A network of interacting brain regions known as the default mode network was found to have stronger connections in adults and children with a high risk of depression compared to those with a low risk, according to scientists at Columbia University’s Mailman School of Public Health and New York State Psychiatric Institute. These findings suggest that increased default mode network (DMN) connectivity is a potential precursor, or biomarker, indicating a risk of developing major depressive disorder. The study was published online in Neuropsychopharmacology.
The researchers used magnetic resonance imaging to compare people at high risk for depression to those at low risk based on their family history of depression. This approach allowed researchers to look for differences in the brain that are not a consequence of the depression itself, since the disorder had not yet manifested in most of the individuals.
The interacting brain regions are more active when people are focused on internal thinking, such as ruminative thoughts. These increased connections previously seen in individuals with major depressive disorder may relate to ruminative symptoms, and typically normalize with antidepressant treatment. The study reveals that the process of these increasing connections may occur before the onset of depression.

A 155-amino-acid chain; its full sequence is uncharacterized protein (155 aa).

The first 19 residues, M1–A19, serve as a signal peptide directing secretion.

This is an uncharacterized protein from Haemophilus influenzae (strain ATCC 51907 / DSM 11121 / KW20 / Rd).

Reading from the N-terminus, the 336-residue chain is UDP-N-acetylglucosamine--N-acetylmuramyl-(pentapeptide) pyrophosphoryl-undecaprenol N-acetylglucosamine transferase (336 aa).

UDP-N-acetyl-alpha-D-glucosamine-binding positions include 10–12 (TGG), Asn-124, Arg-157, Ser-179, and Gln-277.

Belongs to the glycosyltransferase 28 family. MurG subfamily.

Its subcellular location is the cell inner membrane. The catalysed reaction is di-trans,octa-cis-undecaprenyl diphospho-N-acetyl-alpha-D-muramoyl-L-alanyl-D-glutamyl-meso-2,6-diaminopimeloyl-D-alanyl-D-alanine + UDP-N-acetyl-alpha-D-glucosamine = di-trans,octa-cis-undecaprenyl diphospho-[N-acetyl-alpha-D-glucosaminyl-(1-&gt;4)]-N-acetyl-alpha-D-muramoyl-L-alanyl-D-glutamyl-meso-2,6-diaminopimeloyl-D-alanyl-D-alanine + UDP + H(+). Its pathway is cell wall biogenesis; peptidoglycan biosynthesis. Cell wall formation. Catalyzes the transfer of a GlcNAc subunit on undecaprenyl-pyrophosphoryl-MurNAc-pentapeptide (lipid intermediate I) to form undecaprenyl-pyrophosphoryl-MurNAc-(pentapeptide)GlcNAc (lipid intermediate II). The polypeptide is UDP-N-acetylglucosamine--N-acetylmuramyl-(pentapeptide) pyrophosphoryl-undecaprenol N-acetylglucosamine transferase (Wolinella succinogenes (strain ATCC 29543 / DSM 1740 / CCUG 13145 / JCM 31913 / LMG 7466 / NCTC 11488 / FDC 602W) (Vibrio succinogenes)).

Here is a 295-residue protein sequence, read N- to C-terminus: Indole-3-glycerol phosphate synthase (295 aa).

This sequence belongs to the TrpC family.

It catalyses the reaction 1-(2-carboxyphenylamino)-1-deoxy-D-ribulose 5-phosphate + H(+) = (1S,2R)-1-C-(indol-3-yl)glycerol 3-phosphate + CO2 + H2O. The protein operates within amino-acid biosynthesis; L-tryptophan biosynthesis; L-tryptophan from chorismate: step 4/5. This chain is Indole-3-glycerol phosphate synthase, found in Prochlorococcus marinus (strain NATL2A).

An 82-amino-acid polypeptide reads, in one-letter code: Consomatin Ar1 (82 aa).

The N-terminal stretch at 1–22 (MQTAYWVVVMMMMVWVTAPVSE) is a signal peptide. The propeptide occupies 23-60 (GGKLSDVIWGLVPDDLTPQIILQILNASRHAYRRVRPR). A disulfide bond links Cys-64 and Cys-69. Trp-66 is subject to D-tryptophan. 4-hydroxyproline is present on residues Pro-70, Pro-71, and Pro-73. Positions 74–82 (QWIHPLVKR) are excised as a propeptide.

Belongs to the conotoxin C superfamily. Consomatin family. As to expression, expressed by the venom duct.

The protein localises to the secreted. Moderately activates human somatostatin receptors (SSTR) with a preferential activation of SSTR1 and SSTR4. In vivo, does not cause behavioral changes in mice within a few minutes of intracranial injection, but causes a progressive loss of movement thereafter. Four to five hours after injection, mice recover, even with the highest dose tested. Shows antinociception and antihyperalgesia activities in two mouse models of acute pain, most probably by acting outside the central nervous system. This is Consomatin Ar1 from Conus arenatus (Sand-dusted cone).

“Our findings suggest that looking at activity in the DMN may offer an objective method of identifying people who are at risk of developing major depression,” said Mailman School lead author Myrna Weissman, PhD, the Diane Goldman Kemper Family Professor of Epidemiology and chief of the Division of Epidemiology at New York State Psychiatric Institute. “This may represent another way toward advancing prevention and early intervention for this major public health issue.”
According to the authors, if this insight proves correct, behavioral interventions that improve the functioning of the default mode network, such as meditation and mindfulness, could be used to address a brain-based problem (increased network connections), before it leads to a depressive illness.
The study, titled “Increased Default Mode Network Connectivity in Individuals at High Familial Risk for Depression,” was supported in part by NIMH grants R01-MH036197 and K23-MH091249 and the Sackler Institute for Psychobiology.